8.   Alaska Civil Rule 82(a) provides: “Except as otherwise provided by law or agreed to by the parties, the prevailing party in a civil case shall be awarded attorney's fees calculated under this rule.”

9.   Alaska R. Civ. P. 82(b).

10.   Alaska R. Civ. P. 82(b)(3).

11.   Kollander I, 322 P.3d 897, 907 (Alaska 2014) (alteration in original) (quoting Johnson v. Johnson, 239 P.3d 393, 400 (Alaska 2010)).

12.   Alaska R. Civ. P. 11(b).

13.   See Foster v. Michelin Tire Corp., 108 F.R.D. 412, 415 (C.D. Ill. 1985). We have relied on federal decisions to interpret Alaska Civil Rule 11. See, e.g., Alaska Fed. Sav. &Loan Ass'n of Juneau v. Bernhardt, 794 P.2d 579, 583 (Alaska 1990) (citing Zaldivar v. City of Los Angeles, 780 F.2d 823, 829 (9th Cir.1986); Golden Eagle Distrib.Corp. v. Burroughs Corp., 801 F.2d 1531, 1536 (9th Cir.1986); 5A CHARLES ALAN WRIGHT & ARTHUR R. MILLER, FEDERAL PRACTICE AND PROCEDURE § 1334 (2d ed. Supp. 1987)).

14.   Luedtke v. Nabors Alaska Drilling, Inc., 834 P.2d 1220, 1228 (Alaska 1992) (citing Alaska Fed., 794 P.2d at 583).

15.   Copeland v. State, 70 P.3d 1118, 1122 (Alaska App. 2003) (citing Tyler v. State, 47 P.3d 1095, 1100 (Alaska App. 2001)).

16.   Luedtke, 834 P.2d at 1228 (citing Alaska Fed., 794 P.2d at 583).

17.   Foster, 108 F.R.D. at 415.

18.   Jean also argues that Rule 82(b)(3)(F) “should be interpreted as requiring a frivolous or very near frivolous claim to be made” before a court may increase attorney's fees above the statutory schedule. Jean neither expands on this last argument nor cites to any authority for her proposition, so we consider that argument waived. State v. O'Neill Investigations, Inc., 609 P.2d 520, 528 (Alaska 1980).

19.   Kollander I, 322 P.3d 897, 899 (Alaska 2014).

20.   E.g., Beal v. Beal, 209 P.3d 1012, 1016 (Alaska 2009) (“The law of the case doctrine ․ generally ‘prohibits the reconsideration of issues which have been adjudicated in a previous appeal in the same case.’ ․ The law of the case doctrine applies not only to issues explicitly addressed and decided in a prior appeal but also to issues ‘directly involved ․’ in a prior appellate decision ․” (footnotes omitted) (quoting State Commercial Fisheries Entry Comm'n v. Carlson, 65 P.3d 851, 859 n.52 (Alaska 2003))).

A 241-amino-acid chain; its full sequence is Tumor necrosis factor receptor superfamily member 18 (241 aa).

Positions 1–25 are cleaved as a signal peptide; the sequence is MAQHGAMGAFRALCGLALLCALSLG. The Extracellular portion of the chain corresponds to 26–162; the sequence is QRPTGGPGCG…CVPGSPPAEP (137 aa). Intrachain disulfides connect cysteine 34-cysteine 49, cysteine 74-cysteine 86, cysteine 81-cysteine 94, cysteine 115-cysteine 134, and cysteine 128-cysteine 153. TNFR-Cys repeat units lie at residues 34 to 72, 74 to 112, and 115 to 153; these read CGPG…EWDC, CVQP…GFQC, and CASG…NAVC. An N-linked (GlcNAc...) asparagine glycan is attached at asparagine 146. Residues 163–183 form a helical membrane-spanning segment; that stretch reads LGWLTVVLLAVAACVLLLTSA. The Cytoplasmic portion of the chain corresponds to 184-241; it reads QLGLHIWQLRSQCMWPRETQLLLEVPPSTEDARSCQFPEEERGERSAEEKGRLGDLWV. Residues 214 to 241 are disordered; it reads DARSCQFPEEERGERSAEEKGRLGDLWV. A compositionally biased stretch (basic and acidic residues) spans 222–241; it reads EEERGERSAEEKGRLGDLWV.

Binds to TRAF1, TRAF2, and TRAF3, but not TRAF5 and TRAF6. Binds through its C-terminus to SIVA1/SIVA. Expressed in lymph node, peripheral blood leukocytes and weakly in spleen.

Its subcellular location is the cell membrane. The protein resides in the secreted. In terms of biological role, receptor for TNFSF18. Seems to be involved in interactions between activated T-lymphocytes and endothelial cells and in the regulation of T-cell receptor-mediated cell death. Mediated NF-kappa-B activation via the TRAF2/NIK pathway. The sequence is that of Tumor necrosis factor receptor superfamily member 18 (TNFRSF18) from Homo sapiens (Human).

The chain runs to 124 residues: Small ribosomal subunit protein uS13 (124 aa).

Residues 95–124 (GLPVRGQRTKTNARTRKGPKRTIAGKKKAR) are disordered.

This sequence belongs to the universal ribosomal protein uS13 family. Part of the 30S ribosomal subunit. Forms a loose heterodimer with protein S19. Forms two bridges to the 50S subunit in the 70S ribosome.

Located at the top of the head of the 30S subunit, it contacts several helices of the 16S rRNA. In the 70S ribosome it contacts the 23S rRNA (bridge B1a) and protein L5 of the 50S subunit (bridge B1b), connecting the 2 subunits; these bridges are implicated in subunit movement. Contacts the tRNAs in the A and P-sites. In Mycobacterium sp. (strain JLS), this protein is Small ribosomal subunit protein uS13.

21.   Kollander I, 322 P.3d at 903-06.

22.   Hootch v. Alaska State-Operated Sch. Sys., 536 P.2d 793, 808 n.58 (Alaska 1975) (“A point omitted from appellants' statement of points on appeal ordinarily will not be considered by this court. Appellate Rule 9(e) provides: The appellant shall serve and file with his designation a concise statement of the points on which he intends to rely on the appeal. The court will consider nothing but the points so stated.”).

23.   Alaska Constr. &Eng'g, Inc. v. Balzer Pac. Equip. Co., 130P.3d932,93536(Alaska2006)(quoting Cont'l Ins. Co. v. U.S. Fid. &Guar. Co.,552P.2d1122,1125 (Alaska 1976)).

24.   See 146 F.3d 707, 711 (9th Cir. 1998) (first citing Hadges v. Yonkers Racing Corp., 48 F.3d 1320, 1329 (2d Cir. 1995); then citing FED. R. CIV. P. 11 advisory committee's note to 1993 amendment).

25.   Keen v. Ruddy, 784 P.2d 653, 658 (Alaska 1989) (holding that Alaska Civil Rule 11 “creates an objective standard of ‘reasonableness under the circumstances,’ and is intended to be more stringent than a mere ‘good faith’ formula” (quoting Golden Eagle Distrib. Cor. v. Burroughs Corp., 801 F.2d 1531, 1536 (9th Cir. 1986))); Tyler v. State, 47 P.3d 1095, 1100-01, 1109 (Alaska App. 2001) (rejecting bad faith standard for Rule 11 sanction and sanctioning attorney despite assumption that attorney did not subjectively intend to mislead the court).Federal courts requiring subjective bad faith “akin to a contempt of court” do so based on the federal rule's safe harbor provision for party-initiated sanctions, which does not exist in Alaska Civil Rule 11. Compare Fed R. Civ. P. 11(c), with Alaska R. Civ. P. 11. See In re Bees, 562 F.3d 284, 287 (4th Cir. 2009) (“Because a sua sponte order to show cause does not provide an attorney with Rule 11's twenty-one day safe harbor provision, ․ ‘a court is obliged to use extra care in imposing [sua sponte] sanctions on offending lawyers.’ ” (quoting Hunter v. Earthgrains Co. Bakery, 281 F.3d 144, 151 (4th Cir. 2002) (alteration in original)) (citing Fed. R. Civ. P. 11(c)(2))); Barber, 146 F.3d at 711 (noting link between federal safe harbor provision and heightened requirement for sua sponte sanctions).

26.   Tyler, 47 P.3d at 1100.

27.   Kollander I, 322 P.3d 897, 906 (Alaska 2014). We also note that Jean has pointed to no evidence in the record to support her underlying claim of perjury. In particular, as noted above, the bank agent's trial testimony in no way suggests fraud or perjury on Daryl's part. The superior court found Daryl's version of events credible in 2012, and we defer to its credibility determination. Whitesides v. State, Dep't of Pub. Safety, Div. of Motor Vehicles, 20 P.3d 1130, 1136-37 (Alaska 2001) (observing that “[t]his court consistently grants deference to trial courts where credibility is at issue” (citing Kohl v. Legoullon, 936 P.2d 514, 518 n.5 (Alaska 1997))).

28.   See Tyler, 47 P.3d at 1100; Keen, 784 P.2d at 658.

29.   Alaska R. Civ. P. 11(b)(3) provides, “By presenting to the court a pleading, written motion, or other paper ․ an attorney ․ certifies that to the best of the person's knowledge, information, and belief, formed after an inquiry reasonable under the circumstances ․ the factual contentions have evidentiary support or, if specifically so identified, will likely have evidentiary support after a reasonable opportunity for further investigation or discovery. ․”

30.   Based on “the nature of the particular motions,” “the tone of the pleadings,” and the fact that Merrill was the source of the document, the court found that Merrill had submitted the motions, at least in part, in order to increase the cost of litigation.

CARNEY, Justice.